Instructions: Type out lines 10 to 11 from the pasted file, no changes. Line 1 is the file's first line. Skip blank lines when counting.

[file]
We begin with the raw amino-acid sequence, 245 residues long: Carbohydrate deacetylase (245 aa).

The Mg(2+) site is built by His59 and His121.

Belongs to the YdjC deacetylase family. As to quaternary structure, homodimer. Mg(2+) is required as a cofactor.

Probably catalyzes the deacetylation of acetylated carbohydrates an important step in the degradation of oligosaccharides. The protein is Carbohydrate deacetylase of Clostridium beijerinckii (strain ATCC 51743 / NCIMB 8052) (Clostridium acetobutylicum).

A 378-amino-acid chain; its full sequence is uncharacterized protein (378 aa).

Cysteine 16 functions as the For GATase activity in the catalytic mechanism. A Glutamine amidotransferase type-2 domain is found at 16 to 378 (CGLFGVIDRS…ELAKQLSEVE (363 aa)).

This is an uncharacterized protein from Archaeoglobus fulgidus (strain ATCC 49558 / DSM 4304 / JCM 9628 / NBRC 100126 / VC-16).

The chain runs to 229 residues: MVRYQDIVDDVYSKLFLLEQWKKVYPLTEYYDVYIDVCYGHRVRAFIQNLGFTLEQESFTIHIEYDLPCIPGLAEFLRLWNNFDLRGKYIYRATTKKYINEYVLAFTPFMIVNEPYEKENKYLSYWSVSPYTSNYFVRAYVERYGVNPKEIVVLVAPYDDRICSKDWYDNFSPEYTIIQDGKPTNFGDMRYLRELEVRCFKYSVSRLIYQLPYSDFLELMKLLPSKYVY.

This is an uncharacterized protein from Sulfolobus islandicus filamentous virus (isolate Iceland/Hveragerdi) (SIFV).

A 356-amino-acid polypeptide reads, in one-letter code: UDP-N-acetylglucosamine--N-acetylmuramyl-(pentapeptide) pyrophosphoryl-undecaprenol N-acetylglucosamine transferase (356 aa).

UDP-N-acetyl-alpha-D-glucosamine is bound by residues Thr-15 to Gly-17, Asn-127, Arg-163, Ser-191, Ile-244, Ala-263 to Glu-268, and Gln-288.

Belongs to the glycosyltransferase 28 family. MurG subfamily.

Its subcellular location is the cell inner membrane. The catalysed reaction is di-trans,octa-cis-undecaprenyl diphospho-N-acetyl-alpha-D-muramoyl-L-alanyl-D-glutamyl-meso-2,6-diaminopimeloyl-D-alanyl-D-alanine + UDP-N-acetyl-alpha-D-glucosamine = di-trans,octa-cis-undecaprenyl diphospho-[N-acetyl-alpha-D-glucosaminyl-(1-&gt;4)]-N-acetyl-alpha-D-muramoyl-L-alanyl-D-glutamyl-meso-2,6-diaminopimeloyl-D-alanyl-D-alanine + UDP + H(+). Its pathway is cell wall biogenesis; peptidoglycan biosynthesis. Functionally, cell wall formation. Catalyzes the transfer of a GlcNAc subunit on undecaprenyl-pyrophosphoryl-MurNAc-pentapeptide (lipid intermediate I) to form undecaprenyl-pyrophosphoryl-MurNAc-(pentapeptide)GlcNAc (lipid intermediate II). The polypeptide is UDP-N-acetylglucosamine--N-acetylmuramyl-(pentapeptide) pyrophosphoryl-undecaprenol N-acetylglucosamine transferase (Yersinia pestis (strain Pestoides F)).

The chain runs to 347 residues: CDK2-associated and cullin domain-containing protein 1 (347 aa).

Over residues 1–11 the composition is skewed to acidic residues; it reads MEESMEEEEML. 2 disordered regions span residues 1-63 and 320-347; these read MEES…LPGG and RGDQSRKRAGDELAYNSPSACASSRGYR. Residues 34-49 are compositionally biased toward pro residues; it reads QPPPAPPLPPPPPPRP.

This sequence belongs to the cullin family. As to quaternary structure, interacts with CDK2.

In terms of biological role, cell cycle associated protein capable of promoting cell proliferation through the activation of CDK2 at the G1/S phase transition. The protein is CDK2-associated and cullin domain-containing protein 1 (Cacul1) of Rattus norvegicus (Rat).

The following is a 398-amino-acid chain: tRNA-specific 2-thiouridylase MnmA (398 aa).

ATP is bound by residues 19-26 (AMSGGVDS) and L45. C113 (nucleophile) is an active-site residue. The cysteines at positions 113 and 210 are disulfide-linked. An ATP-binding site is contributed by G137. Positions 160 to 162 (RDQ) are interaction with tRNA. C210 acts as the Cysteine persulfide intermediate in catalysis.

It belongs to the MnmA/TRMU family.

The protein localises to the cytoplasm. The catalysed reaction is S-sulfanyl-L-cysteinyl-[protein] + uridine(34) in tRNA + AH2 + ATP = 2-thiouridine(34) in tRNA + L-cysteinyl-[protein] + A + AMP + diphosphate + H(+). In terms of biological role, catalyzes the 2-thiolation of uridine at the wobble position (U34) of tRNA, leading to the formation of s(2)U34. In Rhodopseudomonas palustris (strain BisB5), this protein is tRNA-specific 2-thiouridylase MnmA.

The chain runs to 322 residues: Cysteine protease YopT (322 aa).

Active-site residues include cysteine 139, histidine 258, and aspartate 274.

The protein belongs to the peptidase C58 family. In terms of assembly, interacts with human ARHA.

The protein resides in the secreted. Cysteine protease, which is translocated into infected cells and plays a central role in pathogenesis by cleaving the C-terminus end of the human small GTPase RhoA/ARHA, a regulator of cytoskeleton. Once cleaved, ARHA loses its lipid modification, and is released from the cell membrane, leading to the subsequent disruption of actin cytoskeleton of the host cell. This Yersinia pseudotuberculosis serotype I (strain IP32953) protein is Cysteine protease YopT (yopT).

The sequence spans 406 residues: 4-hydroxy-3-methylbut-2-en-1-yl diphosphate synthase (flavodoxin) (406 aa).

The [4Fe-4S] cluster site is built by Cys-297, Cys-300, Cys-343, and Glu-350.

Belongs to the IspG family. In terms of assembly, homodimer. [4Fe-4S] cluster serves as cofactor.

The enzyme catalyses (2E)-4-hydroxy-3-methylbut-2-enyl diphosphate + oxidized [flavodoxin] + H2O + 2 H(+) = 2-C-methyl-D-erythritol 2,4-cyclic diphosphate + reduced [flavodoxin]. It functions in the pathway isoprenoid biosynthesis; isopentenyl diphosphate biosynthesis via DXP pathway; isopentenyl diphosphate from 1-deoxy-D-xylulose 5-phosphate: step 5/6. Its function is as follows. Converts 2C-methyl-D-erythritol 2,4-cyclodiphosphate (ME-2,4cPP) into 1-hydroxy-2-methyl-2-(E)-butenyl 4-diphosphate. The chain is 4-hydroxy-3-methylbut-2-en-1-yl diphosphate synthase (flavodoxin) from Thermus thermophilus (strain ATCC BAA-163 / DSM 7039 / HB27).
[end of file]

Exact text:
A 356-amino-acid polypeptide reads, in one-letter code: UDP-N-acetylglucosamine--N-acetylmuramyl-(pentapeptide) pyrophosphoryl-undecaprenol N-acetylglucosamine transferase (356 aa).

UDP-N-acetyl-alpha-D-glucosamine is bound by residues Thr-15 to Gly-17, Asn-127, Arg-163, Ser-191, Ile-244, Ala-263 to Glu-268, and Gln-288.